"The government-managed organ procurement system that facilitated organ donations for transplant patients stopped working in 2017, leaving thousands of patients with no option to receive a transplant.

"The country has seen the number of kidney transplants from deceased donors performed every year drop from a record of 240 in 2012,to only nine in 2017. Government funding for transplant activity has also been curtailed, making it harder for low-income patients to obtain a transplant. This procedure has now become a luxury only the wealthiest patients can afford. "

Monday, November 26, 2018

Is legal commercial surrogacy coming to New York and Michigan?

New York and Michigan are two states in which  surrogacy is illegal, but the winds of change are blowing, with new legislation that would legalize it introduced, but not yet passed.  (My understanding is that in both states, surrogacy contracts are presently unenforceable, and there are criminal penalties for commercial contracts.)

Possible changes in New York's surrogacy law are discussed in the New York Law Journal:

Surrogacy in New York: Boon or Bane?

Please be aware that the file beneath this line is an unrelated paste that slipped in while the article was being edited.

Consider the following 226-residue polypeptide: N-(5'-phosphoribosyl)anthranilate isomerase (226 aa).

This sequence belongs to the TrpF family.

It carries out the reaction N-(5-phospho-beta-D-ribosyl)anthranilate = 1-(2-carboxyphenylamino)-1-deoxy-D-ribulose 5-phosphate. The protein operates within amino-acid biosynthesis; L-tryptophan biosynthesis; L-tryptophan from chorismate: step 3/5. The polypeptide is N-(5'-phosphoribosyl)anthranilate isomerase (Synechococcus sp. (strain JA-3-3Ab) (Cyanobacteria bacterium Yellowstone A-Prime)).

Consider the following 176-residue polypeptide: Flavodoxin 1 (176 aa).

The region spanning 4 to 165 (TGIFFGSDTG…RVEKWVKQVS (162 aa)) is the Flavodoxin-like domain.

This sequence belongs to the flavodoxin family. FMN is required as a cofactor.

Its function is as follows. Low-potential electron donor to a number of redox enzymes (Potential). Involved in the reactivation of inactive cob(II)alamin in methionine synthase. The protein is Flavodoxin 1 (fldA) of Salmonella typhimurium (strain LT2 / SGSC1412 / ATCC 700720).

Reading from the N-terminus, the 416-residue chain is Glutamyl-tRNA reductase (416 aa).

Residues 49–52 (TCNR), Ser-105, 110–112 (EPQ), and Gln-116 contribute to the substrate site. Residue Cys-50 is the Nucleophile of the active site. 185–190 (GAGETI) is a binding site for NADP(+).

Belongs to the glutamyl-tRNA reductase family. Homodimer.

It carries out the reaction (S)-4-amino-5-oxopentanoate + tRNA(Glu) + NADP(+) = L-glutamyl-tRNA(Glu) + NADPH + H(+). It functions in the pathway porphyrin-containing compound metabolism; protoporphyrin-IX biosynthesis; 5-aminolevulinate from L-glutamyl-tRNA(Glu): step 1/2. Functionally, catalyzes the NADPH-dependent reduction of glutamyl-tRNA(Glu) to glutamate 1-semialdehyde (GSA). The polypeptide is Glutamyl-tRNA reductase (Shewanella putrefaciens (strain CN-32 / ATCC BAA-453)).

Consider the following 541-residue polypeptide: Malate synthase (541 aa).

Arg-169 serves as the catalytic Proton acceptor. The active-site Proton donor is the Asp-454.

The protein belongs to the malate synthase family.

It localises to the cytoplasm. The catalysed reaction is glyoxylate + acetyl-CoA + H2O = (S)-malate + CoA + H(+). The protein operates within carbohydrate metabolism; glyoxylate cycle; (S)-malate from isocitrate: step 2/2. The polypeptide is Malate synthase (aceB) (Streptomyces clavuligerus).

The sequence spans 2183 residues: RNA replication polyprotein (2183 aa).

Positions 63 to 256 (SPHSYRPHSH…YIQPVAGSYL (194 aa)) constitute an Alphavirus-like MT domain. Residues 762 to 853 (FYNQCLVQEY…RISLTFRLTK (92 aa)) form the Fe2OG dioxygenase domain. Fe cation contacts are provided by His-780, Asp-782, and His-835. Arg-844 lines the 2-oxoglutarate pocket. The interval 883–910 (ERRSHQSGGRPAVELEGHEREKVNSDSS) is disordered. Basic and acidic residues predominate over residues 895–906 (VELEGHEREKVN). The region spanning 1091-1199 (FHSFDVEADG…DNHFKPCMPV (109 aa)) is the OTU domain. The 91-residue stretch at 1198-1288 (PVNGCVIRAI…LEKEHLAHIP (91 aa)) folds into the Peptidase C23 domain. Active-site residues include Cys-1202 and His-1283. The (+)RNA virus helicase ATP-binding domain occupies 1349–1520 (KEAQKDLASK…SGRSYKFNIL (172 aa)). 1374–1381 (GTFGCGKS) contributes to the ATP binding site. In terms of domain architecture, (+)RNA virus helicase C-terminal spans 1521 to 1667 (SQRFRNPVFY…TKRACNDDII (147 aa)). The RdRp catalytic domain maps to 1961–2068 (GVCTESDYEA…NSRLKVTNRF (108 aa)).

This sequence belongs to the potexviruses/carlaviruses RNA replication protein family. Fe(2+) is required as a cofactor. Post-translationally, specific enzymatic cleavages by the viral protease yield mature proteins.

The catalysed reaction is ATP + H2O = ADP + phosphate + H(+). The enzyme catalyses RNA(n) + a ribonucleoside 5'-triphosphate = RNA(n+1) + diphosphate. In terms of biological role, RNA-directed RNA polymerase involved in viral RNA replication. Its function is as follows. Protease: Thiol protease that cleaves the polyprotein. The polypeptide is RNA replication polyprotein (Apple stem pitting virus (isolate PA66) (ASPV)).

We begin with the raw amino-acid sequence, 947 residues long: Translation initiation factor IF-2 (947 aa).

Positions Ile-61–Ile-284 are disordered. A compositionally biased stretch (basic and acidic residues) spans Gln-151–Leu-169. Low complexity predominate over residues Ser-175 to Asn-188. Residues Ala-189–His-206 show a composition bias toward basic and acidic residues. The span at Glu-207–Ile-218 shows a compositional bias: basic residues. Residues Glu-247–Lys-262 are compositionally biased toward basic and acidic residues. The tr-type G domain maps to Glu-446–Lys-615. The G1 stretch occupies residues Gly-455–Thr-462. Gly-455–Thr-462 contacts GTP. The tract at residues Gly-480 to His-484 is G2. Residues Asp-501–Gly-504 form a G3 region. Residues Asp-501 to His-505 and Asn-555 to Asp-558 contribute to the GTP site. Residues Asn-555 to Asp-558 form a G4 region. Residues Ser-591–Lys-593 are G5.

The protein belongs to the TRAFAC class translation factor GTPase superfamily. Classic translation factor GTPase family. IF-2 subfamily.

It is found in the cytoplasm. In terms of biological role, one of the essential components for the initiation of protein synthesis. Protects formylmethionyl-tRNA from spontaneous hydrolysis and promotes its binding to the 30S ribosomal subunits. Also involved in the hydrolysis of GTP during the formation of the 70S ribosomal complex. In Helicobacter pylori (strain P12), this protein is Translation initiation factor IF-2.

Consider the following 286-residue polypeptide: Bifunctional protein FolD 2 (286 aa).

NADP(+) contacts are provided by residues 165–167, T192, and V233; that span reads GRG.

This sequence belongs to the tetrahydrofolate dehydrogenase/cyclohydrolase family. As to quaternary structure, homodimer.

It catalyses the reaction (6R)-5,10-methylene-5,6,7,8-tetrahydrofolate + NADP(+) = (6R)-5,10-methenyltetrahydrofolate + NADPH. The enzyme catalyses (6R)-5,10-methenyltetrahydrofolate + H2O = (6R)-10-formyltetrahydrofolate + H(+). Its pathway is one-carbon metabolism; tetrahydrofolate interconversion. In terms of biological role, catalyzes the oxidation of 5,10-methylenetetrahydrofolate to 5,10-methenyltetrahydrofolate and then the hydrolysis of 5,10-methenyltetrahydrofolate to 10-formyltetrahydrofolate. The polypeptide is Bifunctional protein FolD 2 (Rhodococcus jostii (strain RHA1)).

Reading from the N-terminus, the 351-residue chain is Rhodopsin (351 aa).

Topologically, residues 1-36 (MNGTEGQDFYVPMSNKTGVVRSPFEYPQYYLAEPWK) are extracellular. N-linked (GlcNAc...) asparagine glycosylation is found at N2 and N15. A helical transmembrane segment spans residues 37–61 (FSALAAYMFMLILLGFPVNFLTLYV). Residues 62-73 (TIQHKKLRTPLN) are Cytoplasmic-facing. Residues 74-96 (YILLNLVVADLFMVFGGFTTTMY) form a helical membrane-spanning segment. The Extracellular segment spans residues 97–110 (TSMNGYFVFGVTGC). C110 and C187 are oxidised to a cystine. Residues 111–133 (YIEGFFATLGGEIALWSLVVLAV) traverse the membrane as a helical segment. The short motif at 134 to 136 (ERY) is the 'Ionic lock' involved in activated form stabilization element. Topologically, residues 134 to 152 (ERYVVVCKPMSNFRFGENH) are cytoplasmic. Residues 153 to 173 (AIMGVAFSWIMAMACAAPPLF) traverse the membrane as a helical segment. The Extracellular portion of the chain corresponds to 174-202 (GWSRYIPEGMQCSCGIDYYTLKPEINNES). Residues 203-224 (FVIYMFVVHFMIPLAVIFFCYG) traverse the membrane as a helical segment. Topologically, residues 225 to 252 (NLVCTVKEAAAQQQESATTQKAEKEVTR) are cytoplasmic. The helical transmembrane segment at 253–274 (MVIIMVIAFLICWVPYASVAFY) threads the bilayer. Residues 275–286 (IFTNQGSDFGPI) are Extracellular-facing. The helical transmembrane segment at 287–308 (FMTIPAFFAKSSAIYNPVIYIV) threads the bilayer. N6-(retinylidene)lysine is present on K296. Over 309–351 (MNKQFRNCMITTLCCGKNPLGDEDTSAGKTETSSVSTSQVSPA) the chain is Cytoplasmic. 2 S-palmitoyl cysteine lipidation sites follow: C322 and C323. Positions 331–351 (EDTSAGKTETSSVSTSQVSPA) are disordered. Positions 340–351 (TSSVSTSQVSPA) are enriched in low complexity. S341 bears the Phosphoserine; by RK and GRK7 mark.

By Harriet Newman Cohen and Kristen E. Marinaccio | July 27, 2018

"New York, like many other states, enacted legislation prohibiting surrogacy agreements following the heartbreaking drama of Baby M. Three decades later, New York is one of just four states1 that still bans surrogacy agreements—however, that soon may change. This article will discuss the proposed legislation known as the “Child-Parent Security Act of 2017” (CPSA) which would lift the ban on surrogacy agreements in New York. It will explore the subtle and not so subtle benefits and burdens that may ensue if the legislation is passed.

"Baby M’s Influence on N.Y. Law Makers
In the mid-1980’s, before Baby M, many states including New York were considering enacting legislation to regulate surrogacy agreements.2 By early 1987, a bill was pending in the New York Legislature.3 That same year, just across state lines, in New Jersey, an emotional legal battle was being waged against a traditional surrogate, Mary Beth Whitehead, when she refused to surrender “Baby M” to the intended parents, Elizabeth and William Stern.4 The dramatic media coverage of the Baby M case, which included images of the police forcibly removing the baby from Ms. Whitehead’s arms, quickly caught the public’s attention.5 By June, 1987, facing fierce opposition from feminist and religious lobby groups, a seemingly antithetical coalition, the pending bill in New York was withdrawn.6